• Cleveland Clinic: “Can Your Mouth and Gum Disease Really Cause Heart Problems?” “5 Things to Do Daily to Keep Your Heart Healthy.”
  • Harvard Health Publications: “Treating gum disease may lessen the burden of heart disease, diabetes, other conditions.”

NOW READ PART 2 – titled “Oral Wellness 101″

Sugar Linked To $1 Trillion In U.S. Healthcare Spending

Sugar addiction concept as a human head made of white granulated refined sweet cubes as a health care symbol for being addicted to sweeteners and the medical issues pertaining to processed food.

An article in Forbes magazine in 2013 highlighted the Credit Suisse report on sugar which is worth highlighting.

30% – 40% of healthcare expenditures in the USA go to help address issues that are closely tied to the excess consumption of sugar.” Credit Suisse Report

Assuming a U.S. National Healthcare Expenditure of $3 trillion per year – and further assuming we simply take 33% (the lower end of the Credit Suisse range), the calculation is easy. Basically, the U.S. healthcare system spends about $1 trillion per year (and possibly more) fighting the effects of excess sugar consumption.

The health effects around that excessive consumption of sugar include coronary heart disease, type 2 diabetes and metabolic syndrome. Other known risks – mostly around being overweight and/or obese – include osteoarthritis, high blood pressure, high cholesterol, gout, non-alcoholic fatty liver disease and cancer. A broader summary list of findings in the 40 page report include these:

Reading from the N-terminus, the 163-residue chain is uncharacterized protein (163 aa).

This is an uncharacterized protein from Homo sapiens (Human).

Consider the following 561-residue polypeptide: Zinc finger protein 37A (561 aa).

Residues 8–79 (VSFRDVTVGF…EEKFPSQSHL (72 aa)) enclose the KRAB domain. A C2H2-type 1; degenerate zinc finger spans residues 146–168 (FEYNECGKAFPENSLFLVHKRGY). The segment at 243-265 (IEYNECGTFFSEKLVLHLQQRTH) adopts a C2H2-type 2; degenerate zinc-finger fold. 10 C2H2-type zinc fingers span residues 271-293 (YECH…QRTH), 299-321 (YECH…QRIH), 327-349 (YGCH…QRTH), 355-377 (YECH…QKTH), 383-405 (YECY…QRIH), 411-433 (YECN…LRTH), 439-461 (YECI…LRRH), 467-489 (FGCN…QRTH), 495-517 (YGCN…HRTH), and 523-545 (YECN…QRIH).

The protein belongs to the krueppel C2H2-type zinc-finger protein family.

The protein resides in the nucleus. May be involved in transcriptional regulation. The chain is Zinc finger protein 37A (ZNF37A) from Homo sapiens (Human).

The 2012 Global Burden of Disease report highlighted obesity as a more significant health crisis globally than hunger and/or malnourishment.

More than half a billion adults (over age 20) worldwide are obese.

The world average daily intake of sugar and high-fructose corn syrup (HFCS) is now 70 grams (17 teaspoons).

A scientific statement issued by the American heart Association in 2009 recommends that women take no more than six teaspoons of added sugar a day and men no more than nine.

A single, 12 ounce can of regular soda has about 8 teaspoons of sugar.

While the toxic health effects of sugar are generally well known, there is mounting evidence to suggest that sugar has addictive properties as well.

“Sugar may not pose the clear addictive characteristics of illicit drugs such as cocaine and heroin, but to us it does meet the criteria for being a potentially addictive substance.” Credit Suisse

SOURCE : FORBES